Loft Oyster and Wine Bar

date of visit:  Wednesday 22 May 2013

disclaimer: I was a guest at the Loft launch party.

how every good party should wrap up …

With licensing laws changing to accommodate small bars and an increasing number of wine bars, I think it’s obvious to all that Adelaide’s bar scene is undergoing a subtle change. While there may be some very real concerns about whether or not Adelaide can sustain all these venues, the people behind Loft Oyster and Wine Bar* certainly think it can.

Loft is a massive, first floor bar at the Morphett Street end of Gouger Street. It actually opened about a month ago and a friend hosted  his farewell drinks there a couple of weeks back. I was unable to head out that night but fortunately, karma looked on me kindly and an invitation to the official launch party landed in my inbox.

Once the issue of what to wear had been solved (and yes, if you’re heading somewhere straight from work this does represent a dilemma!), and we’d eaten some dinner, it was time for my friend and me to head to Loft.

The red carpet was out for the VIPs and we headed upstairs to be greeted with glasses of Louis Roederer Champagne. One of my biggest pet peeves of all time is people referring to random sparkling wine as Champagne. In Adelaide, of all places, we should know better. I’ve been to weddings in very flash hotels here where guests are offered “Champagne” only for it to be Australian sparkling wine (and not even locally produced). So I was thrilled that the invitation delivered on its promise, because a wine bar that messed that up would really suffer in the credibility stakes!

The bar runs along one side and the room is broken up at the far end by a circular curtain. The street facing side of the room has a balcony which was all opened up. This was fantastic because even though it was a relatively cool night, it helped keep the interior area cool and comfortable. The downside was, of course, that people were smoking on the balcony, and every now and then you’d get a breeze of slightly less than fresh air. I’m not sure how you’d fix that but maybe something the Loft management can consider is designating part of the balcony a smoking area and keeping the doors and windows there closed.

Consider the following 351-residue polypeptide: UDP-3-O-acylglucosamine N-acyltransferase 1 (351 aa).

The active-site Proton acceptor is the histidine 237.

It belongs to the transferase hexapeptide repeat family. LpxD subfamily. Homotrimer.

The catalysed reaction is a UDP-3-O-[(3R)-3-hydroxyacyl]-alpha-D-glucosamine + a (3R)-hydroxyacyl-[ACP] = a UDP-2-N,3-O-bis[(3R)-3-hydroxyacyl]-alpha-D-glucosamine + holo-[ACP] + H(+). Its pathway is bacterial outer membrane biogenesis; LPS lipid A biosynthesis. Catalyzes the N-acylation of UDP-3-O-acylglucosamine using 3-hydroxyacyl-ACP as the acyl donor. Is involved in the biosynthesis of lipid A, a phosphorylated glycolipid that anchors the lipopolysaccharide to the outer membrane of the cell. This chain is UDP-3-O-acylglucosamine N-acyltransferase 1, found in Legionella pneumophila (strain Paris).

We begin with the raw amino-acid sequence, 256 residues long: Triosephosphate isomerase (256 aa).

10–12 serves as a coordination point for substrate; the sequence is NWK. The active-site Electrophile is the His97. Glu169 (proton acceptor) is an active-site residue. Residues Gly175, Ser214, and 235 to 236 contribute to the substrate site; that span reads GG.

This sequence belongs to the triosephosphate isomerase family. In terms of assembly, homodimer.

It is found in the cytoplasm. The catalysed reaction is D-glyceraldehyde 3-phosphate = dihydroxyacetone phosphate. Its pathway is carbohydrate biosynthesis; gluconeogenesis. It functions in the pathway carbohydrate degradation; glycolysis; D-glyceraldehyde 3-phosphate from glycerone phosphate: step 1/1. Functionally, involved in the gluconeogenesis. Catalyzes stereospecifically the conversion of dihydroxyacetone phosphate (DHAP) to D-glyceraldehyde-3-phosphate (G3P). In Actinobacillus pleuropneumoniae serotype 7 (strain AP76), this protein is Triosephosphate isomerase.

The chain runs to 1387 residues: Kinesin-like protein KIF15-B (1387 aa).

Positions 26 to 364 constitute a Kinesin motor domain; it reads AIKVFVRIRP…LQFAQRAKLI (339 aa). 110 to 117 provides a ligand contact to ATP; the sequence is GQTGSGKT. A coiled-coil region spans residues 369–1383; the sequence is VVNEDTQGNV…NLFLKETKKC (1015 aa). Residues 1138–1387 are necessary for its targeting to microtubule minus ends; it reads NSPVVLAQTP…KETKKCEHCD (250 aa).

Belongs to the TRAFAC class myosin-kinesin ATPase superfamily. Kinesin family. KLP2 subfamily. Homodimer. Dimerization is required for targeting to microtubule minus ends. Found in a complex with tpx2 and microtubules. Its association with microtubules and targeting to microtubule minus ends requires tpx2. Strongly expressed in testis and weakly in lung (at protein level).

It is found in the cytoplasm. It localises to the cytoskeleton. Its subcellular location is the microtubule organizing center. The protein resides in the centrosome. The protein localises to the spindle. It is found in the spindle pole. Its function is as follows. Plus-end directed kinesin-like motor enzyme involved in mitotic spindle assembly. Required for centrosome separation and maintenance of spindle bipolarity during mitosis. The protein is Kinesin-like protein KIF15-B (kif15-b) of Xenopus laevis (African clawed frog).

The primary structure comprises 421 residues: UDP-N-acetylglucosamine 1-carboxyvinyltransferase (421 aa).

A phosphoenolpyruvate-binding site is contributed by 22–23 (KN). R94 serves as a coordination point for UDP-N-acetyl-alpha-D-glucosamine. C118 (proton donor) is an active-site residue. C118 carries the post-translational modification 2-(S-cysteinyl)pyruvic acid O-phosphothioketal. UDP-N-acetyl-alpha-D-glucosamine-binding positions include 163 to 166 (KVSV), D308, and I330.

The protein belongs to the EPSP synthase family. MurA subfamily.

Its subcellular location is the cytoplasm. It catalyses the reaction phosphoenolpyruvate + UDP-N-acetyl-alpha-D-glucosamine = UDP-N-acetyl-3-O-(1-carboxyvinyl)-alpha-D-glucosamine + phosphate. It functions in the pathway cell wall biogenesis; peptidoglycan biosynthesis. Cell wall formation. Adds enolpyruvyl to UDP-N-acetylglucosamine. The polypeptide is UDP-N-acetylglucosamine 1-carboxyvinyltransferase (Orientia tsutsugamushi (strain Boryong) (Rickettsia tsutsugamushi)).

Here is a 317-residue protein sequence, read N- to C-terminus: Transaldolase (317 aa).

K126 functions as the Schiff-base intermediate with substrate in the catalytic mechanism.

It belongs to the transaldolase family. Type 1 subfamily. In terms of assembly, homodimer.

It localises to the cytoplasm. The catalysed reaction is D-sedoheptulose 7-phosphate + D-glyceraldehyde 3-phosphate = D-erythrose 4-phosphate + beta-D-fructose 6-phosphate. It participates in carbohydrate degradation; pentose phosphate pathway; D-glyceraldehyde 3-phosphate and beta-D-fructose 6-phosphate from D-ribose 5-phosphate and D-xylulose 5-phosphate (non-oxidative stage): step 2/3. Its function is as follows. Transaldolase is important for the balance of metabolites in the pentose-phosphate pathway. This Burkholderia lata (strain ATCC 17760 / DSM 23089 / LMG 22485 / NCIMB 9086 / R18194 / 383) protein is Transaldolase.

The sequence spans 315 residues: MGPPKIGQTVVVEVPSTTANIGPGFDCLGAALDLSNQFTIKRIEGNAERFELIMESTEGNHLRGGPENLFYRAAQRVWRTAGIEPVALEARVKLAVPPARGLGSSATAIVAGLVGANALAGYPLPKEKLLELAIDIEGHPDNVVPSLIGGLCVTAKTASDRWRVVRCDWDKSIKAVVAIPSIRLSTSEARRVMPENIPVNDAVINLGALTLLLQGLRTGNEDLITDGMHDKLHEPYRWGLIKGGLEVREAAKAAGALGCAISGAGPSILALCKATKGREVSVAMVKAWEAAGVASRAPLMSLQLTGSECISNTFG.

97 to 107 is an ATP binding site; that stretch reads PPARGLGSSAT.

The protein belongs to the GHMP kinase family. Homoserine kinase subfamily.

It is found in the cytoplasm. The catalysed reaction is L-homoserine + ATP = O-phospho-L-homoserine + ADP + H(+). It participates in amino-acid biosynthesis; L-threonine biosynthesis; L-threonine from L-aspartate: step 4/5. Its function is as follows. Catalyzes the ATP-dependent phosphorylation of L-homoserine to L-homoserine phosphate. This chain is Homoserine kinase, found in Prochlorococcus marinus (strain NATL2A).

Being a launch party, I’m not in a position to comment on the usual beverage selection (or prices) but I was really impressed with a large counter which played host to an interesting and broad selection of white wines.  Someone with more than a passing interest in wine put it together:  there aren’t many venues where you can find Ducks in a Row Fiano side by side with Greywacke Wild Ferment Sauvignon Blanc and a Chablis … (name dropping over, I promise!).

Untitledunfortunately not my bar at home …

I didn’t try any of the canapés (yes, perhaps I ate too much at dinner) but my friend, purely in the interests of research and the integrity of this review, tried an oyster which received a thumbs up.

Loft was formally launched by Ben Tolstoshev of The Lane, with a very short and sweet speech that allowed everyone to get back to the serious socialising!


Loft is open Wednesday – Sunday and for wine drinkers I’d say it’s a must visit venue. For everyone else, I’d head along and check it out because you’re bound to find something you’ll enjoy.  I know I’ll be heading back to take a serious look at those white wines …

* Loft’s website is under development:  currently it’s just a landing page.

Loft Oyster and Wine Bar on Urbanspoon


date of visit: Thursday 26 April 2012

Udaberri Pintxos y Vinos is the new cool kid on Adelaide’s bar scene. It’s at the northern end of Leigh Street, and if you don’t know it’s there and you’re not looking you won’t spot it.

Wait. I knew it was there and I was looking and I didn’t spot it. Cue frantic text to Andy to double check the address …